Guggenheim names contest winners to close 50th anniversary celebration.
To celebrate the close of the Guggenheim Museum’s 50th anniversary year the museum ran a month-long online competition in conjunction with its exhibition ‘Contemplating the Void: Interventions in the Guggenheim’, inviting participants to re-imagine the museum’s iconic rotunda and submit their ideas via the image-sharing website Flickr.
The competition drew over 200 entries and resulted in five winners, who were selected by the exhibition curators Nancy Spector, deputy director and chief curator, and David Van Der Leer, assistant curator for architecture and design. The five winners are : ‘The Buried Void’, by Noel Turgeon of St. Paul, Minnesota; ‘Favelart’, by Lucio Carvalho of Sao Paulo, Brazil; ‘Sunflowers’, by David Andrew Tasman of New York City; ‘Void Condition(ed)’ by the team Bad Architects Group (Paul Burgstalle and Ursula Faix) of
Innsbruck, Austria; and ‘WTF?! (watch the fool)’, by Bruny Yan You Fu of Rennes, France.
In ‘the Buried Void’, a stream of sand falls from the oculus into the museum where it collects on the floor of the rotunda. For 50 years the sand will gradually fill the void, completing on October 21, 2059, the Guggenheim centennial. ‘Favelart’ is political commentary on the relationship of culture to impoverished communities. Carvalho, the artist, said “if culture does not reach out to the parts that are in poverty, then poverty will in turn invade the culture.”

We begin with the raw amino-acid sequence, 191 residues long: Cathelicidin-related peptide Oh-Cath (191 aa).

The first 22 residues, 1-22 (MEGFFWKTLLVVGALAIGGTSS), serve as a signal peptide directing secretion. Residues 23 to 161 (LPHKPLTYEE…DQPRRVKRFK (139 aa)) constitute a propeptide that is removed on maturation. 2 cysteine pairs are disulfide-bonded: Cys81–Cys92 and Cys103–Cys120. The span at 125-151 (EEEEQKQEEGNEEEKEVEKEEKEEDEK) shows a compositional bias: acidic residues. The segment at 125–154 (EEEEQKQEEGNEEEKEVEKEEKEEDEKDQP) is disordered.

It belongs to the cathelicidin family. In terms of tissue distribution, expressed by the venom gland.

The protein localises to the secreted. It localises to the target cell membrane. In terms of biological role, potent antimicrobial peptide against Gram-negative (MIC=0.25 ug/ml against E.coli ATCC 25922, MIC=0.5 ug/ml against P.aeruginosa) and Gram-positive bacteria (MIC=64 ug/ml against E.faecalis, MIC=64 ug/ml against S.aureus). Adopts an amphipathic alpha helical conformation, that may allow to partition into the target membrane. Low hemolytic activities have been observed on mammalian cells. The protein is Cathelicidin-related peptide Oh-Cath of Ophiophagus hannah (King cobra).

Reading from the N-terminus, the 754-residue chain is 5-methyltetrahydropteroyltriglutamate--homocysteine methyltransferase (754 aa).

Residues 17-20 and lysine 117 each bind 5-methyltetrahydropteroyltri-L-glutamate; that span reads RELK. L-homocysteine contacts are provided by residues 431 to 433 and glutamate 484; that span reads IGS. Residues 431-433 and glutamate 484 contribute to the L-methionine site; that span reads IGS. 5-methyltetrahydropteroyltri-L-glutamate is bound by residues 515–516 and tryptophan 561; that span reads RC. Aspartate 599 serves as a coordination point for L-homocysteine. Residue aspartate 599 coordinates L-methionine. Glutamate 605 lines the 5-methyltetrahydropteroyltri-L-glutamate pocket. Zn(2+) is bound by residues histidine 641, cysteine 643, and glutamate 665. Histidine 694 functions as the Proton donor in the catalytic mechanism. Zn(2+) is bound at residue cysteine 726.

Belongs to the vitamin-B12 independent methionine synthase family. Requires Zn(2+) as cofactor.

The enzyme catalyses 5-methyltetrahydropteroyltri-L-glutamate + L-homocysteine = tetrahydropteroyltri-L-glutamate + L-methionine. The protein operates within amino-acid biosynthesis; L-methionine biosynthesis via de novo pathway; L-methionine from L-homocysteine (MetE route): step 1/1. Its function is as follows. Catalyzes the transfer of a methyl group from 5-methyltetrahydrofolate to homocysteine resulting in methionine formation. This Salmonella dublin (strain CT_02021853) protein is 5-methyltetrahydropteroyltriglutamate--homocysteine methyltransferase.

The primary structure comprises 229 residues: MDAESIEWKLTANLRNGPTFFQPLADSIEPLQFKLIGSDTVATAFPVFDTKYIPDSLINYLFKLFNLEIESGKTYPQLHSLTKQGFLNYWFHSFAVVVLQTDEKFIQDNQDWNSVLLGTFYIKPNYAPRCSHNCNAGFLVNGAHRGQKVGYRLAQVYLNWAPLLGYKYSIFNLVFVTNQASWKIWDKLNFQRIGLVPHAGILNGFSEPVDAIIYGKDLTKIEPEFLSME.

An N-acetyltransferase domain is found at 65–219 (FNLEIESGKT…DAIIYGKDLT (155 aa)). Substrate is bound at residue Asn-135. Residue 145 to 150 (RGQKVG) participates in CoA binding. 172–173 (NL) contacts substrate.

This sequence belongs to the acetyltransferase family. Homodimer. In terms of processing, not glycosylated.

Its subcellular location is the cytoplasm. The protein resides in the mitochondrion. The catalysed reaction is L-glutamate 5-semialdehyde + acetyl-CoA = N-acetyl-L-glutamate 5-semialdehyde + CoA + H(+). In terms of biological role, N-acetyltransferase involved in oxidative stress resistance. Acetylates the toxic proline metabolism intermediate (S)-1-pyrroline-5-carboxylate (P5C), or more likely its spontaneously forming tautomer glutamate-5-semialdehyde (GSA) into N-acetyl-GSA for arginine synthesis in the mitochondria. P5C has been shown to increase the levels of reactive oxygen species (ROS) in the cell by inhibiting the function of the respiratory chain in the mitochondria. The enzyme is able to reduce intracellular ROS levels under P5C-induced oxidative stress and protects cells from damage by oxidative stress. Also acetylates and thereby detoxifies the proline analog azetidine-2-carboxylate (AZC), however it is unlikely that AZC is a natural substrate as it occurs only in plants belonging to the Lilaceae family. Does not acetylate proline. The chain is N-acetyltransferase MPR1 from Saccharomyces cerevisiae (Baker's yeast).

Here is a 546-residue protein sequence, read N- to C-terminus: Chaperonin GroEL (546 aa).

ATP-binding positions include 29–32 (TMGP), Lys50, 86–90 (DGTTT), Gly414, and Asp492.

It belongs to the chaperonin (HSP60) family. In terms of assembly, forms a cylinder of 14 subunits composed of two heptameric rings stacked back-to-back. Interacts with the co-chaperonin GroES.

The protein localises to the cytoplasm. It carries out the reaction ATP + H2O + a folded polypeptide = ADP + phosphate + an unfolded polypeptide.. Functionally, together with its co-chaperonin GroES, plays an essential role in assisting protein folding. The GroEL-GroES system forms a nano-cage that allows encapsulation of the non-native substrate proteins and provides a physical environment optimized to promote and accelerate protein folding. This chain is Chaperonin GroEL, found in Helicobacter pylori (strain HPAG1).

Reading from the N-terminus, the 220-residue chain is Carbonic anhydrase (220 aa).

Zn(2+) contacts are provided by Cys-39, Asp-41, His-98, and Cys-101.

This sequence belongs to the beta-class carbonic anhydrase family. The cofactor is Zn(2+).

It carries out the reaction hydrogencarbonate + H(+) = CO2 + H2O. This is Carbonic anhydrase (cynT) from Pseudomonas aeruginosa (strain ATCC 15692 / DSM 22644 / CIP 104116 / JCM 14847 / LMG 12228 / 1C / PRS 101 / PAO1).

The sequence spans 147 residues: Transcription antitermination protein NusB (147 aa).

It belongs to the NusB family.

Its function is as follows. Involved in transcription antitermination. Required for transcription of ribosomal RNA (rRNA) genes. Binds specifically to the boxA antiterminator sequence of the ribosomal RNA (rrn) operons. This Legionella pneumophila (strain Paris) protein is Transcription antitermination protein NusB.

‘Sunflowers’ proposes the installation of sunflowers on the upper level of the rotunda. According to artist Tasman “by bringing the outside in, the typical relationship between building and landscape is inverted, making the natural available for contemplation in a way that is normally reversed for works of art.”
‘Void Condition(ed)’, according to artists Burgstalle and Faix “was inspired by the German word for ‘void’ (luftraum), which literally translates to ‘air space’, and the idea to change the space completely by changing it as little as possible.”
Lastly, ‘WTF?! (watch the fool)’ tries to give a geometrical response to contemplating the void. Artist Bruny Yan You Fu drew inspiration from the Pantheon in Rome and a story about the architect Tadao Ando. “When Ando was young, the roof of his house collapsed and left a big hold. This was when Ando came to realize that ‘contemplating the void’ is also feeling the space, feeling the beauty of something invisible,” Fu said.
While the competition is closed, the Flckr pool will remain open for others to share their own ‘re-imaginings’ of the Guggenheim rotunda.